Sunday, March 26, 2006

This Week in Texas Methodist History, March 26

March 27/28, 1844, Littleton Fowler Journeys to General Conference

Littleton Fowler was one of the two delegates elected by the Texas Conference to attend General Conference in 1844. That conference was to be held in New York City. That conference turned out to be one of the most momentous general conferences ever held. It was at that conference that the Texas Conference was authorized to split into western and eastern conferences. That conference also saw the differences between northern and southern Methodist become so aggravated that the Methodist Episcopal Church, South was created.

By March 27, Fowler had travelled seventy miles to Nachitoches, Louisiana, where he was awaiting passage on a steamboat to New Orleans. Once in New Orleans, he would secure passage on another steamboat that would take him up the Mississippi and Ohio Rivers on his way to New York.

The wait gave him time to write a long letter to his wife, Missouri Fowler. The letter contained instructions about running the farm, raising the children, supervising improvements to the family house, and so on. He also wrote My trip and long absence from my district, home, and dear family lies heavey on my heart, but my trust is in God and he will be with, and protect and give a safe return to my family.

Fowler's prayer was answered. He did return safely and two years later was elected a delegate to the organizational conference of the M.E.C. S.

Saturday, March 18, 2006

This Week in Texas Methodist History March 19

Homer Thrall Asks for Historic Materials March 21, 1860

The most prominent historian of Texas Methodism in the 19th century was the Rev. Homer S. Thrall, a recruit from Ohio who arrived in Texas in 1842. His appointments in Brazoria and later in Austin brought him into contact with many of the prominent political, social, and military leaders from the the Mexican and Revolutionary period of Texas history. He eventually published five books about Texas history including the famous History of Methodism in Texas (1872) and Brief History of Methodism in Texas (1889). His books were informed by personal experience, discussion with participants, and his collection of source materials. The following letter shows that he was collecting materials years before he published them. John Woolam had lived with Littleton Fowler and had married Fowler's widow.

Rutersville, Mar. 21 60

Dear Bro. Wollam (sic),

Can you not furnish me some items for a history of Texas Methodism especially some details about the lamented Fowler. I am very anxious to collect all the available materials. Please furnish me with as much as you can command.

Yours truly H. S. Thrall

Saturday, March 11, 2006

This Week in Texas Methodist History March 12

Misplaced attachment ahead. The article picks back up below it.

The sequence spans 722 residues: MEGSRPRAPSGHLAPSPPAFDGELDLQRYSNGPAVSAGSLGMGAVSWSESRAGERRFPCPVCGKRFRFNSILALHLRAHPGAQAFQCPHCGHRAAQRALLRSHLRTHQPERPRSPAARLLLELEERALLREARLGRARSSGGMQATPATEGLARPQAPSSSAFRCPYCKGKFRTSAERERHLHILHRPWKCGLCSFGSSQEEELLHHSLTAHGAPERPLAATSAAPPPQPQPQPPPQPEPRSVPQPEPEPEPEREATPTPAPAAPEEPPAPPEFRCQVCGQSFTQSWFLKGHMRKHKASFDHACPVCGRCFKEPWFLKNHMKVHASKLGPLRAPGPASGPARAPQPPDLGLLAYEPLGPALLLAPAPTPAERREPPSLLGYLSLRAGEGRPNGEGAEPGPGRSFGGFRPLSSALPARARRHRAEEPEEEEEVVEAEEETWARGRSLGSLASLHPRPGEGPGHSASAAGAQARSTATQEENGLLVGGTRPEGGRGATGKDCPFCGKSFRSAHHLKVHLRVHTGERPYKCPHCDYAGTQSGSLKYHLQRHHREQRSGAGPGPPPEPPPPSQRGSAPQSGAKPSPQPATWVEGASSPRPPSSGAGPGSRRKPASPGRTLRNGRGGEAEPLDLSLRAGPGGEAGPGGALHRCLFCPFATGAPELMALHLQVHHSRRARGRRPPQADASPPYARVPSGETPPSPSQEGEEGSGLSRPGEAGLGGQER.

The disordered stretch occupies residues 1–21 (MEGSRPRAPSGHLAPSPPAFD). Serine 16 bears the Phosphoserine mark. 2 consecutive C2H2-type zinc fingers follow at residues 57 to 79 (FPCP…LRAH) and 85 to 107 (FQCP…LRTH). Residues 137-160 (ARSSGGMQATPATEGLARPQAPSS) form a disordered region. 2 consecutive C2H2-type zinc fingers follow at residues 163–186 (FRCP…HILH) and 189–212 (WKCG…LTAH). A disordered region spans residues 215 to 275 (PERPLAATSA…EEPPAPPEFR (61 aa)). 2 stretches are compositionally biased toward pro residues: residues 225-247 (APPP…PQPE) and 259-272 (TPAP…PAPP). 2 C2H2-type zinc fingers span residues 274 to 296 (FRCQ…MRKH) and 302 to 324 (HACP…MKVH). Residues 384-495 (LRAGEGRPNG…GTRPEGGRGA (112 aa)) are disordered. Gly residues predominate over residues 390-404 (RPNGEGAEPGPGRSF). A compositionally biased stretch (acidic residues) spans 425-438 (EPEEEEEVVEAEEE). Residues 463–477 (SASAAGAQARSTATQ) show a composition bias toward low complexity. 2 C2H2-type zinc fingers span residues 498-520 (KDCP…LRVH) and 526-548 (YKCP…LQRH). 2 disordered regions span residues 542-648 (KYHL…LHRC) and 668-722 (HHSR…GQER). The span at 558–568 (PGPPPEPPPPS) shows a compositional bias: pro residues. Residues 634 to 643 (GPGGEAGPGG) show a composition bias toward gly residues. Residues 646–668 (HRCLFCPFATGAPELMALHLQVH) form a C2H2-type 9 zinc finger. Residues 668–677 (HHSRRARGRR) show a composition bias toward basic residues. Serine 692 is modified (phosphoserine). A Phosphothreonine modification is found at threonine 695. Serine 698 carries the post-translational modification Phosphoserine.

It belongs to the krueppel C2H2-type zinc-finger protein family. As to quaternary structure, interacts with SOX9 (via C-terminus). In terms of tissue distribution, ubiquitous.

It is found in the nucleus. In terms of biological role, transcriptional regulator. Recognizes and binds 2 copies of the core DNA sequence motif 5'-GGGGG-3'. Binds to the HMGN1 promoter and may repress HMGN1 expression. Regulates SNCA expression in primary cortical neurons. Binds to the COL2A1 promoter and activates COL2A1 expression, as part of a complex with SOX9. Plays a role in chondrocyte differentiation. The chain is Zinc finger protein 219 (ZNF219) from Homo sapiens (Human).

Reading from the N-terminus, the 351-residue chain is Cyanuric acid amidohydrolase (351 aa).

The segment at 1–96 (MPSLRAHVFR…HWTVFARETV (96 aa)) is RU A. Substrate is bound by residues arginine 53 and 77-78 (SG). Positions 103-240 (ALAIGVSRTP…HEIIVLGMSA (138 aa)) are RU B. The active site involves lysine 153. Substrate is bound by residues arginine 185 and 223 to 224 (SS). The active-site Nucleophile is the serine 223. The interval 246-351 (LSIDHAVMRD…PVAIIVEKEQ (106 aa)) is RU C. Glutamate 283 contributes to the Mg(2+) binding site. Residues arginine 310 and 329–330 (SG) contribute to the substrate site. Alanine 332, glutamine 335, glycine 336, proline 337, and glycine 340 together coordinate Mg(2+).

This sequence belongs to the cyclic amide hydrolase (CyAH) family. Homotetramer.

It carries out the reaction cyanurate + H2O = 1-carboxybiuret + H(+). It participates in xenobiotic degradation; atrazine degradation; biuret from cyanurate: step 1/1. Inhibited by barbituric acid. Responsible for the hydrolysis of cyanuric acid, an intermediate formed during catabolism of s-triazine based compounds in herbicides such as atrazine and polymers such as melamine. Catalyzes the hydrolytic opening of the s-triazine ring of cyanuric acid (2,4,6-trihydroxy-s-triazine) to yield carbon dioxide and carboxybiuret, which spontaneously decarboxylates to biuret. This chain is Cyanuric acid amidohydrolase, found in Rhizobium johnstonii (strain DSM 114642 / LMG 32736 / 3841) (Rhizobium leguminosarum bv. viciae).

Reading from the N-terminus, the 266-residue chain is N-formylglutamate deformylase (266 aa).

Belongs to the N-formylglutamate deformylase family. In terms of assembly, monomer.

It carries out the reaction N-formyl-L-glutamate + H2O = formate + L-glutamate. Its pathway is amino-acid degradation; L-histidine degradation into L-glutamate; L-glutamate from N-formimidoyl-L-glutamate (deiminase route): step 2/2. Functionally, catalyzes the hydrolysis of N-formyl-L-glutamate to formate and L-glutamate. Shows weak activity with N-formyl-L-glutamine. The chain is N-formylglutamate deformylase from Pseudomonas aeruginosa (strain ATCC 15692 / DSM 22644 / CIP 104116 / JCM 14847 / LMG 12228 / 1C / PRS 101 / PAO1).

Parsonage Acquistion Urged March 15, 1879

One of the developments in late 19th century Texas was the movement to acquire parsonages. There had been little need for parsonages when almost all preachers rode long circuits. The coming of the railroads and the subsequent growth of cities meant that some circuits became stations and even circuit churches were larger and more prosperous. Houston became large enough in 1879 to start a second M. E. C. S. church, Washington Ave.

The pages of the Texas Christian Advocate were full of letters to the editor about parsonages. A lively debate occurred about whether parsonages should be adjacent to the church or separated from it.

On March 15, 1879, Joe Jones described the ideal Texas Methodist parsonage:

It is always better for a preacher to be near his church, as he often has no conveyance and his family ought always to attend Sunday-school and all other social meetings. Let it be understood that a large yard is to be given to the house in order that his wife and daughter will have the benefit of flowers. . .and if needful, a fruit tree or two. Then there is a garden, large enough to supply all the vegetables for his table. And. . an orchard, for no one loves fruit more than a preacher. . . .you will have a horse lot, a cow pen, and "patch" . No less than five acres on every circuit in Texas ought to be put aside for a parsonage ere this conference year ends.

Saturday, March 04, 2006

This Week in Texas Methodist History--March 6

James Collard reports on riding circuit in southeast Texas--March 6, 1842

Perhaps the most difficult circuit in the Republic of Texas was coastal Texas between the Trinity and Sabine Rivers. Settlements were scattered. Travel was difficult, and the threat of mosquito borne diseases was very real. There are reports from annual conference that when the appointment to Liberty Circuit was read, preachers would gather around the unfortunate brother who had been so appointed and offer their condolences. The southeast Texas circuits did have one redeeming virtue. Preachers could supplement their salaries by selling alligator hides from the reptiles they shot while making their rounds.

On March 6, 1842 James Collard wrote the following from Cornstreet in Jefferson County:

I left home on January 24th for this circuit. There I took up the heviest cross that ever presented itself before me. My wife with a little girl about 20 days old & 2 little boys seamed to cling around my heart and had it not been for assisting grace, sorrow would have overcome me, but with his grace assisting me, commenced work. . .it does seam to me that the people generally speaking is the most ignorant of spiritual matters that I ever saw, but the natural man dizerneth not the things of the spirit. . .

Collard did survive his turn on the "Alligator Circuit" and was appointed to Franklin well above the coastal plains. He located in 1847, but that was not the end of the story. James Collard, Jr., one of the two little boys mentioned in the letter, was ordained elder in the Texas Conference in 1881.